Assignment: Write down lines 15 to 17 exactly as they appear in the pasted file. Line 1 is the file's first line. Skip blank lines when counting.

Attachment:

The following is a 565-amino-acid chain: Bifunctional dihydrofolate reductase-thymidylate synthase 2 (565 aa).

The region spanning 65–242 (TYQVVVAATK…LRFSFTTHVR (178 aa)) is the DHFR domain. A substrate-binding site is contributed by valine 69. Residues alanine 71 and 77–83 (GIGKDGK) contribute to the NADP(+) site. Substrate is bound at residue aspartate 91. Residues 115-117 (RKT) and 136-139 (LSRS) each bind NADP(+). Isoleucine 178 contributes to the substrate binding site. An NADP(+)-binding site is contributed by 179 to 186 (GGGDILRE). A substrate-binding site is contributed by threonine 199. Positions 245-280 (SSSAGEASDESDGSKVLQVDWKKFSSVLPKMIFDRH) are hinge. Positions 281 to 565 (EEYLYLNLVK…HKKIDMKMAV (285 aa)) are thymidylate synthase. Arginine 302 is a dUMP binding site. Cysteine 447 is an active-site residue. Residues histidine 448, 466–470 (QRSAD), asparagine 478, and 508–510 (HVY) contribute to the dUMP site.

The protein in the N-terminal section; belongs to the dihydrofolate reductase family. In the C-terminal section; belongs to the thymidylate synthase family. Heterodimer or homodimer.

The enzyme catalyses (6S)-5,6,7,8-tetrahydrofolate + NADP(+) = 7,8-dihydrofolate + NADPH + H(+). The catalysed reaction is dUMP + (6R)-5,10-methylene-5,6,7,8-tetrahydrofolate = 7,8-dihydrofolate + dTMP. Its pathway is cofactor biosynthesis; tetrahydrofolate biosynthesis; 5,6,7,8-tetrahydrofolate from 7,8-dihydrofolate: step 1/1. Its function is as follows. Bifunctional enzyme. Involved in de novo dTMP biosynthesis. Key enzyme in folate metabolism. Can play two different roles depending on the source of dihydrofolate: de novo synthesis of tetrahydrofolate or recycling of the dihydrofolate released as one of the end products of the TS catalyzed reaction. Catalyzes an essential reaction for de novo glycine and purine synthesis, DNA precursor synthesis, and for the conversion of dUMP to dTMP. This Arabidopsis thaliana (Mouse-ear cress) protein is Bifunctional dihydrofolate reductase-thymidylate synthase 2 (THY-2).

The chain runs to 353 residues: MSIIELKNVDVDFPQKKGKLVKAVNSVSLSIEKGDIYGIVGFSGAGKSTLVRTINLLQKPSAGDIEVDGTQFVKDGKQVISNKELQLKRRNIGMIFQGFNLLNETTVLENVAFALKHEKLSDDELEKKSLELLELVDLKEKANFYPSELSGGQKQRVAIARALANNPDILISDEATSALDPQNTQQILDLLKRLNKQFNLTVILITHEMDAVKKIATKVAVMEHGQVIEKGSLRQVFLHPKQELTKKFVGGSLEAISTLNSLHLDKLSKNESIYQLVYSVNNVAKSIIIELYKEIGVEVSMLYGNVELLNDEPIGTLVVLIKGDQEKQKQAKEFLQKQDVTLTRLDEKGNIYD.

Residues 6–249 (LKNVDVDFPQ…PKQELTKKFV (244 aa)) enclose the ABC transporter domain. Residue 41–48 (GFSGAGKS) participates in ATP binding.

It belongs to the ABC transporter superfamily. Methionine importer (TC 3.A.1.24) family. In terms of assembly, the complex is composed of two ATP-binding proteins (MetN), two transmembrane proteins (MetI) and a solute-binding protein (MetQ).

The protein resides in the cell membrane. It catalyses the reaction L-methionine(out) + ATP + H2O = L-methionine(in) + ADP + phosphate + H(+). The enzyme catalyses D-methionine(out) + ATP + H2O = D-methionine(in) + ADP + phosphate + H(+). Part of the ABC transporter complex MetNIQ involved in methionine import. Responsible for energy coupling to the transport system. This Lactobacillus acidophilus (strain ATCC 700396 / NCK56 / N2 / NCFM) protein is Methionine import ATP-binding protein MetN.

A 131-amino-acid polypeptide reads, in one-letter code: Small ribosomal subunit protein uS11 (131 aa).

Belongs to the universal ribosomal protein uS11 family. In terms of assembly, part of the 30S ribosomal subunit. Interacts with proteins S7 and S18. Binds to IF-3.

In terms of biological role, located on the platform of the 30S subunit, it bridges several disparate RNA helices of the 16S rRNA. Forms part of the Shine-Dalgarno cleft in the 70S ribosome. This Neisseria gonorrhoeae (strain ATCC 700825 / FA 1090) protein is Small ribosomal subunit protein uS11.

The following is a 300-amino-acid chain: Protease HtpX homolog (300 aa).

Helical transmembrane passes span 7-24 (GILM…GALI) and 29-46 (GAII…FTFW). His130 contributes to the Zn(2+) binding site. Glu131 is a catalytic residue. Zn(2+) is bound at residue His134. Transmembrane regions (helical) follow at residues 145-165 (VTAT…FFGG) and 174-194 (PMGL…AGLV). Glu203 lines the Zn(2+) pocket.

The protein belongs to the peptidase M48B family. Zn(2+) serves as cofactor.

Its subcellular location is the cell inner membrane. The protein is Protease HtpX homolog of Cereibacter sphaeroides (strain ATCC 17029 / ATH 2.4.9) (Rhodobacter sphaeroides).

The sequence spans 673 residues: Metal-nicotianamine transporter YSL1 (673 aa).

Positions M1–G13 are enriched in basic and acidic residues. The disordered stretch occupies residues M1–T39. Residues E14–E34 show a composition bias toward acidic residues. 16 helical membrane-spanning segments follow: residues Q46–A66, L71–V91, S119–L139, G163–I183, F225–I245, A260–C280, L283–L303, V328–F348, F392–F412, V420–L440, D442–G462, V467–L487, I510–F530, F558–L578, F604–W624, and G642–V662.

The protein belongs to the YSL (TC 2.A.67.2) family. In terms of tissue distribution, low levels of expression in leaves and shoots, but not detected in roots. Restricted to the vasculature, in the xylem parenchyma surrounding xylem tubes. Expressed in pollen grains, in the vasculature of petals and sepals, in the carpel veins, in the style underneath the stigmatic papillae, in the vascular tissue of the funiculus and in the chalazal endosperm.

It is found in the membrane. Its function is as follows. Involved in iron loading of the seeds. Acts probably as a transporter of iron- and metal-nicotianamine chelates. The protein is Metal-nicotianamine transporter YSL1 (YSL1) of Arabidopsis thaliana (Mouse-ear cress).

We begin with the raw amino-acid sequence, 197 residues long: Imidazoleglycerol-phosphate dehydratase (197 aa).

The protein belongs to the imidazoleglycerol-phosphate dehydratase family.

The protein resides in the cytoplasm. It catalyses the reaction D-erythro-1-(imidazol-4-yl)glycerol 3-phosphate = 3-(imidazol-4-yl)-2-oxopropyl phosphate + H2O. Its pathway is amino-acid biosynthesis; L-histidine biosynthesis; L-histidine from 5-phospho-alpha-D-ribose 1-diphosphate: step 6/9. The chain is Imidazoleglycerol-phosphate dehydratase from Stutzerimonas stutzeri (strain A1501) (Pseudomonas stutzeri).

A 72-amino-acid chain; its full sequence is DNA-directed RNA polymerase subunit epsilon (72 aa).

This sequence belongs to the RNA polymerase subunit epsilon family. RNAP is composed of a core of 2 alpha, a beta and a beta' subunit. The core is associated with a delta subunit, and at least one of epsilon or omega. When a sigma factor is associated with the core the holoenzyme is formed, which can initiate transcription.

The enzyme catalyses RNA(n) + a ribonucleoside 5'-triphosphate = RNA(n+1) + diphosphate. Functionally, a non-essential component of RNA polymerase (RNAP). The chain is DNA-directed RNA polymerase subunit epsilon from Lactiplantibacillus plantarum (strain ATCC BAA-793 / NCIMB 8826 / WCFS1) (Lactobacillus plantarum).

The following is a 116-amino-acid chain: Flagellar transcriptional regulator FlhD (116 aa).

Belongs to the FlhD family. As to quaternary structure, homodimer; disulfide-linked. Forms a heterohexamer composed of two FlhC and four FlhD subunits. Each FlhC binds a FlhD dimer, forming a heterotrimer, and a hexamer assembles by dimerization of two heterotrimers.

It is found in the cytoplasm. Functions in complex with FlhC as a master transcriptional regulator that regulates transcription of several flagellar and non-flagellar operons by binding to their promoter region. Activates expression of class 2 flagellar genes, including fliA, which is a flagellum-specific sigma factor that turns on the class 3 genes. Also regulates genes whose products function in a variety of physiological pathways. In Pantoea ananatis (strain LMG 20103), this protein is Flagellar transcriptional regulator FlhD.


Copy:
Its subcellular location is the cell inner membrane. The protein is Protease HtpX homolog of Cereibacter sphaeroides (strain ATCC 17029 / ATH 2.4.9) (Rhodobacter sphaeroides).

The sequence spans 673 residues: Metal-nicotianamine transporter YSL1 (673 aa).

Positions M1–G13 are enriched in basic and acidic residues. The disordered stretch occupies residues M1–T39. Residues E14–E34 show a composition bias toward acidic residues. 16 helical membrane-spanning segments follow: residues Q46–A66, L71–V91, S119–L139, G163–I183, F225–I245, A260–C280, L283–L303, V328–F348, F392–F412, V420–L440, D442–G462, V467–L487, I510–F530, F558–L578, F604–W624, and G642–V662.